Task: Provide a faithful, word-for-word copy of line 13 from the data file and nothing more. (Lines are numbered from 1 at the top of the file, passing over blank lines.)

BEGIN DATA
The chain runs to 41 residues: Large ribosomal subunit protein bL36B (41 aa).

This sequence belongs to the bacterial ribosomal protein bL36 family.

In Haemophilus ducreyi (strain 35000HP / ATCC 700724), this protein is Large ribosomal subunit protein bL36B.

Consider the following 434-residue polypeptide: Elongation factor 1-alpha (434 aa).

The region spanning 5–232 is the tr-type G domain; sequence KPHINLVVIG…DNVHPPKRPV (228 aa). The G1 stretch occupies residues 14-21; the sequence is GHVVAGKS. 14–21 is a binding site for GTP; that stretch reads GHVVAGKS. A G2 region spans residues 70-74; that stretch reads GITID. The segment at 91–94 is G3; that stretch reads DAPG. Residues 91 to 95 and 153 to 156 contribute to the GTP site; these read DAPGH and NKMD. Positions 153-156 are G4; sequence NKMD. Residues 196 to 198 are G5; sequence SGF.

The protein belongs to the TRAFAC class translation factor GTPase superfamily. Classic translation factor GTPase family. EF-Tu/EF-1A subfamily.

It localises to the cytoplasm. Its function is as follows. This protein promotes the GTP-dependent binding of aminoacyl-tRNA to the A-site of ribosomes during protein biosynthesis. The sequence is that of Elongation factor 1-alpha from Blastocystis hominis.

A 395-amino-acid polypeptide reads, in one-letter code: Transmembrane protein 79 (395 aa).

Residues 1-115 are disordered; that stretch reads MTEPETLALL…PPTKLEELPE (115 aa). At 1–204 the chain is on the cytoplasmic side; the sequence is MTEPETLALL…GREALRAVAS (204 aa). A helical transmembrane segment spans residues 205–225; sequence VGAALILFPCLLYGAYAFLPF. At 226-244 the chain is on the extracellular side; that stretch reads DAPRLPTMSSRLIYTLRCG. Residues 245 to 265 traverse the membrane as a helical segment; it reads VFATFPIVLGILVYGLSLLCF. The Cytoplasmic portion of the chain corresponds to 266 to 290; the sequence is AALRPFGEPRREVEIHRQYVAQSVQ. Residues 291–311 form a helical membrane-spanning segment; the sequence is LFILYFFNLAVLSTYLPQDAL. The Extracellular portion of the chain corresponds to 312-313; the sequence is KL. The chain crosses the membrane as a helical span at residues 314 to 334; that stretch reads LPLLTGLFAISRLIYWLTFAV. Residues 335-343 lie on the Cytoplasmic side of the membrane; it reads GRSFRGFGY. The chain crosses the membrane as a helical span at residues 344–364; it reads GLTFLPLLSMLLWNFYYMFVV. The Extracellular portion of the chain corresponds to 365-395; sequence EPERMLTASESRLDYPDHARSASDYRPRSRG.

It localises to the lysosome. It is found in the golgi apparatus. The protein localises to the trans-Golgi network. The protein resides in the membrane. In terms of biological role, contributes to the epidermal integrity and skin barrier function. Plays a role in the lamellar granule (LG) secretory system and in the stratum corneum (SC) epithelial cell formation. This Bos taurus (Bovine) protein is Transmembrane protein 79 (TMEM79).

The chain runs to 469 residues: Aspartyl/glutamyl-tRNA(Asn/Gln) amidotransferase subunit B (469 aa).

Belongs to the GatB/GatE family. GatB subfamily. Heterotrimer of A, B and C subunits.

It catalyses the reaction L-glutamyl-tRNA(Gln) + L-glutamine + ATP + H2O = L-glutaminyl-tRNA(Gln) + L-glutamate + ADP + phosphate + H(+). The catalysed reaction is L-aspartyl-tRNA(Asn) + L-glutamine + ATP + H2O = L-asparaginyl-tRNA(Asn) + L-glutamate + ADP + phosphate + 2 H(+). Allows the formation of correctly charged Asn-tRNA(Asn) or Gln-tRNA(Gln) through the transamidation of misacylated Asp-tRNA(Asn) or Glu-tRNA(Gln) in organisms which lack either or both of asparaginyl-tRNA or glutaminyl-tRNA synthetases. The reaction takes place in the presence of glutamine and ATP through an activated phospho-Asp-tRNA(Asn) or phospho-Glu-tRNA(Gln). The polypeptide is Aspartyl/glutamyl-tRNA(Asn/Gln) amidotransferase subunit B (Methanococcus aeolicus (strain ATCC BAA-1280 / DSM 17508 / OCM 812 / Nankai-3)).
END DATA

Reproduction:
It catalyses the reaction L-glutamyl-tRNA(Gln) + L-glutamine + ATP + H2O = L-glutaminyl-tRNA(Gln) + L-glutamate + ADP + phosphate + H(+). The catalysed reaction is L-aspartyl-tRNA(Asn) + L-glutamine + ATP + H2O = L-asparaginyl-tRNA(Asn) + L-glutamate + ADP + phosphate + 2 H(+). Allows the formation of correctly charged Asn-tRNA(Asn) or Gln-tRNA(Gln) through the transamidation of misacylated Asp-tRNA(Asn) or Glu-tRNA(Gln) in organisms which lack either or both of asparaginyl-tRNA or glutaminyl-tRNA synthetases. The reaction takes place in the presence of glutamine and ATP through an activated phospho-Asp-tRNA(Asn) or phospho-Glu-tRNA(Gln). The polypeptide is Aspartyl/glutamyl-tRNA(Asn/Gln) amidotransferase subunit B (Methanococcus aeolicus (strain ATCC BAA-1280 / DSM 17508 / OCM 812 / Nankai-3)).